|dc.description.abstract||In the United States, solid waste is being generated at an increasing rate, and its disposal is becoming a huge problem for the communities involved. Solid waste comprises of a broad range of materials. Currently, the primary solid waste disposal methods are incineration and landfilling. Although incineration helps reduce the volume of waste, the resulting ash still ends up in landfills. Furthermore, concerns have been raised about the negative effects of incineration on air quality.
Highway construction typically involves the use of large quantities of natural resources such as construction aggregates. Furthermore, in many parts of the United States, good quality highway materials are in short supply. Cost of conventional materials continue to increase due to reasons such as depletion of natural resources, rising cost of mining, and high transportation costs. This, combined with the rising costs of waste disposal, has made recycling an attractive option to reduce the burden on landfills and also to save valuable natural resources.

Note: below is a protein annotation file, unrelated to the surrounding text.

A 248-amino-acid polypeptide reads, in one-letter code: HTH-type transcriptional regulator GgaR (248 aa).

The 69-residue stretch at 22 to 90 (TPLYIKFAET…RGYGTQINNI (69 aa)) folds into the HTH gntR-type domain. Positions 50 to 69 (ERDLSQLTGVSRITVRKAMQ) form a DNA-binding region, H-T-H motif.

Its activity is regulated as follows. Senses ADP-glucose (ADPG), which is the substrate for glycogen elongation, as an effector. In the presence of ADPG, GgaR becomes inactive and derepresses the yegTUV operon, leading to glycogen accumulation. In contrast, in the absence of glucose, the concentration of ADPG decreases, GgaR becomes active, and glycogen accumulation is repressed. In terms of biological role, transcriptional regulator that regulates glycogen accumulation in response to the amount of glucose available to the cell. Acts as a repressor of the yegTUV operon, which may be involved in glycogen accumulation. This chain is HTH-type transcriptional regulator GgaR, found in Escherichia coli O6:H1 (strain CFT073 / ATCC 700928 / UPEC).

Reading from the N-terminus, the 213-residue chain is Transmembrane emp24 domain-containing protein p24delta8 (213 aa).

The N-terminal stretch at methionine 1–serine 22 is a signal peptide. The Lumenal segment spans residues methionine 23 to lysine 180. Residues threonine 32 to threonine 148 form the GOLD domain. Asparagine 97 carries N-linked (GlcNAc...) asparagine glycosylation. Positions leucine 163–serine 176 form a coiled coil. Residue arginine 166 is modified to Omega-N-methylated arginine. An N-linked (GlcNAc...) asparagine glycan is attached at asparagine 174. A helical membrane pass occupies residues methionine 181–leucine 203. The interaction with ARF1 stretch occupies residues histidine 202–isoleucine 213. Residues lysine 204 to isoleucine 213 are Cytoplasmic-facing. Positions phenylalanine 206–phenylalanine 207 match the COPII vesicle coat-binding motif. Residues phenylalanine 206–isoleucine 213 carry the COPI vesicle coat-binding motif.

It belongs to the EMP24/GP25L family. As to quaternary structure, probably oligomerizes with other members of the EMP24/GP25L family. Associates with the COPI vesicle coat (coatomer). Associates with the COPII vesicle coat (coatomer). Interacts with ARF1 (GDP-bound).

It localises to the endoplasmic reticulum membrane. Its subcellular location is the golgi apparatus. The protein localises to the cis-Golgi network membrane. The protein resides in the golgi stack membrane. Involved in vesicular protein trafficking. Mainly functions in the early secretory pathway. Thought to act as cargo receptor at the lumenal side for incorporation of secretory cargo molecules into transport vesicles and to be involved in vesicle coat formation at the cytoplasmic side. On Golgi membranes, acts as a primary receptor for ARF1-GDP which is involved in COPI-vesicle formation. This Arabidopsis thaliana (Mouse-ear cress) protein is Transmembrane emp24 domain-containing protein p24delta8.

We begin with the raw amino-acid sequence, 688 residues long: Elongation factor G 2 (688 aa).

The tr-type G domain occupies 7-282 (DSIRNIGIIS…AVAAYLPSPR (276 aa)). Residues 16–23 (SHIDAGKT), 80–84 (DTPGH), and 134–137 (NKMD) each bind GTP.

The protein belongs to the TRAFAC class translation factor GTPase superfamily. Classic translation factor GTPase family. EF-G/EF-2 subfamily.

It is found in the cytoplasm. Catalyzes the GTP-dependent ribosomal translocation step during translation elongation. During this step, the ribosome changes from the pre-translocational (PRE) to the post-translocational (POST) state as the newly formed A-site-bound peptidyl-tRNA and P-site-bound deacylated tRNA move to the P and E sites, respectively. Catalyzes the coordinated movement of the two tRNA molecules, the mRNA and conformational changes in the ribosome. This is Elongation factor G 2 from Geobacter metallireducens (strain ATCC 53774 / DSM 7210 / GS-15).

For several decades, transportation agencies have been conducting research on the use of recycled waste material in construction projects. However, a large number of these studies involved laboratory characterizations of recycled waste materials to develop technical specifications for their use. However, this is not a comprehensive approach to the problem, and it has not led to widespread use of recycled materials except for a very few cases. This dissertation evaluates recycled material use from engineering, economic, environmental and performance points of view to conduct an overall assessment of the feasibility of using such material in transportation projects. It includes long-term monitoring of projects constructed using several recycled materials. A framework to optimize the use of recycled materials is also developed using glass cullet as an example. This framework is based on laboratory evaluation, structural and economic analysis.||